The unrelenting political heat and the profound public confusion amount to a communications failure on a grand scale for an administration that sank so much political capital into getting the law enacted. The administration hoped the country would rally once the benefits started flowing and the dust settled. That didn’t happen.
Here is the weak argument in favor of keeping the law made by the editorial board of the Salt Lake Tribune (http://www.sltrib.com/sltrib/opinion/53780878-82/insurance-care-health-l...):
The U.S. Supreme Court will hear arguments this week about whether the federal health care reform law is constitutional. The single most controversial provision in the law is the individual mandate, whether the government can require every American to be insured. Opponents regard this as an outrageous infringement on basic rights. That argument is ridiculous, especially in light of the other things that federal law already demands of citizens.
Besides, many of the opponents of the mandate are champions of personal responsibility. Yet buying health insurance is an act of personal responsibility. People who don’t, and show up for charity care in an emergency room, are shifting the cost of their care to everyone else who is insured, because health insurance premiums are inflated to pay for that charity care. Some estimates place this cost at about $1,000 per insured person per year. The mandate should reduce that.
Admittedly, this is something of an oversimplification, because the law is complicated. About half of the people who are not insured now would get insurance through an expansion of Medicaid, the government program for the poor. The other half would be people who would be required to buy insurance on the private market. Those who don’t would pay fines. Large employers who do not offer insurance also would pay penalties. New taxes would pay for subsidies for people with modest incomes who still would not qualify for Medicaid and otherwise could not afford to buy insurance.
People who get insurance through their employer now would not be affected.
So the law is complex. But in the end, it all comes down to how you define personal responsibility.
The American public knows this law is fatally flawed. Though named "The Patient Protection and Affordable Care Act" it neither protects patients nor is affordable. Krugman makes the strongest case against the law, though he was ostensibly trying to defend it: The law doesn't change anything that matters to health system reform. If you like the way that the private health insurance business model has burdened American employers while distorting health care delivery against the patient, you'll love the way that PPACA keeps health insurers in the driver's seat. The Salt Lake Tribune's argument that personal responsibility is the essence of the personal mandate is silly. Americans have taken personal responsibility for health care financing very seriously, voting for taxation to support health care programs at levels not seen in any other country. But Americans know a bad deal when they see it, and health insurance is the market's worst deal. Why should their government tax them more heavily for health care than does any other government and then, on top of that, force them to buy the world's most useless, wasteful product? The Affordable Care Act can not be implemented. It's too complicated and costly to actually function. Krugman's statement that it is already functioning in Massachusetts ignores the fact that officials from that state testified in Congress that so-called 'Romney-Care' was unsustainably expensive.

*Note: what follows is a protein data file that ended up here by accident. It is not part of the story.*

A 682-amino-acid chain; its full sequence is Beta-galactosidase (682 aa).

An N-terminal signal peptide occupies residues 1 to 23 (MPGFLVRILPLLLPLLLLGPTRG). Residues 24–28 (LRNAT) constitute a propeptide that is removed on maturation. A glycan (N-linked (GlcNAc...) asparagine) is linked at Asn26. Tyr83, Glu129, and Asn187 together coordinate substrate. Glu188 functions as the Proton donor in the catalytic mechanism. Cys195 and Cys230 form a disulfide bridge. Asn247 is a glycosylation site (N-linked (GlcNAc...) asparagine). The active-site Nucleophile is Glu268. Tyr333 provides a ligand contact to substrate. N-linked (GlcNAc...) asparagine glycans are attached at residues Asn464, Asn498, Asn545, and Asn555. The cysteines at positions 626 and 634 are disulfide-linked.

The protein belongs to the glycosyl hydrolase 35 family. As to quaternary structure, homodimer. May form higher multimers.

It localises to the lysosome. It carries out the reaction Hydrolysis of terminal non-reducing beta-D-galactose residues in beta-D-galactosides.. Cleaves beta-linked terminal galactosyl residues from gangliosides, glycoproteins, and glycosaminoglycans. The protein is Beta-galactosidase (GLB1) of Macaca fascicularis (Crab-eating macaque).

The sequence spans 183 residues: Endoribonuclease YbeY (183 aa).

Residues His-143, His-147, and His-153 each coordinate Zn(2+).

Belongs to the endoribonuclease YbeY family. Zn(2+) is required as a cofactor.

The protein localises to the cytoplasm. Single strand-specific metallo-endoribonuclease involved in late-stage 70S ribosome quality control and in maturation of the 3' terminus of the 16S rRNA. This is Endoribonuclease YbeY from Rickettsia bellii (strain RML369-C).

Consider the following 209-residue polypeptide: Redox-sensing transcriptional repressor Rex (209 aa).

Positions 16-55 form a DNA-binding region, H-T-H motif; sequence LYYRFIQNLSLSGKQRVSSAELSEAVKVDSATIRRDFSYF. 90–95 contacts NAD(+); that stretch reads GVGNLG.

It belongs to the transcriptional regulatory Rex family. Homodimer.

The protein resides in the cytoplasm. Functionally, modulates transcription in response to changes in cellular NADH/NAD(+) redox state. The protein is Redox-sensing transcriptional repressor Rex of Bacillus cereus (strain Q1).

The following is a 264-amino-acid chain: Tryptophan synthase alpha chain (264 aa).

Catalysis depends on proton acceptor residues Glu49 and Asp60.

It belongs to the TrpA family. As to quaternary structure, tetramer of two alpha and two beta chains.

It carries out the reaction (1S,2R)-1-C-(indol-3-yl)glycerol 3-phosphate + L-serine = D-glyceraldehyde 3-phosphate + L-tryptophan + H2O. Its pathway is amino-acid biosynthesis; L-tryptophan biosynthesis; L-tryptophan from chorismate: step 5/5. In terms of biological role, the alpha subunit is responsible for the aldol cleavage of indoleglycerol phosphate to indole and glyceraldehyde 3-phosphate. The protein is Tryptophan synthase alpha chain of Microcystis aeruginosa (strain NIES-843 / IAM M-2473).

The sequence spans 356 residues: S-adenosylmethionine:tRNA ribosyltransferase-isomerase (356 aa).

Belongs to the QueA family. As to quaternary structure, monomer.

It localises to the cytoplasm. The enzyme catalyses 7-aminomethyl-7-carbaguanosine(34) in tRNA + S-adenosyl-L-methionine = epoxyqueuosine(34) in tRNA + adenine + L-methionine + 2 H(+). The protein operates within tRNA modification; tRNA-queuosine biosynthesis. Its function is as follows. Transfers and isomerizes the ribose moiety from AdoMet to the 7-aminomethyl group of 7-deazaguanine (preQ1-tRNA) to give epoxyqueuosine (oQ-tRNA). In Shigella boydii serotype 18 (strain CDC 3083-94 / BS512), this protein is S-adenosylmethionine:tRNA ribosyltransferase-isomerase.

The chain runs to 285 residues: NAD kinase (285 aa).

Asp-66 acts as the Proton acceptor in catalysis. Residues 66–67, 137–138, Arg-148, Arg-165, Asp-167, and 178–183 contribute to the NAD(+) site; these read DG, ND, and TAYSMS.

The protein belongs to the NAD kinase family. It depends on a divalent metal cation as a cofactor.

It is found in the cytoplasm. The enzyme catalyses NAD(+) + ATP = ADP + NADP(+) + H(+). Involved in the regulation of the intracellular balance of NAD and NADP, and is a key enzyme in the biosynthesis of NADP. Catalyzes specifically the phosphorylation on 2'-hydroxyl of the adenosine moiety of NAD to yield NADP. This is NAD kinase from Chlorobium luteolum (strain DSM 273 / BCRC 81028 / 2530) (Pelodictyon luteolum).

The US Supreme Court can do us all a favor and reverse this law, forcing us back into a national discourse about health system reform. But, if they fail to do that, we will inevitably have to return to that discussion anyway. Obama-Care cannot endure: it's too complicated and costly.
Dr. Joe Jarvis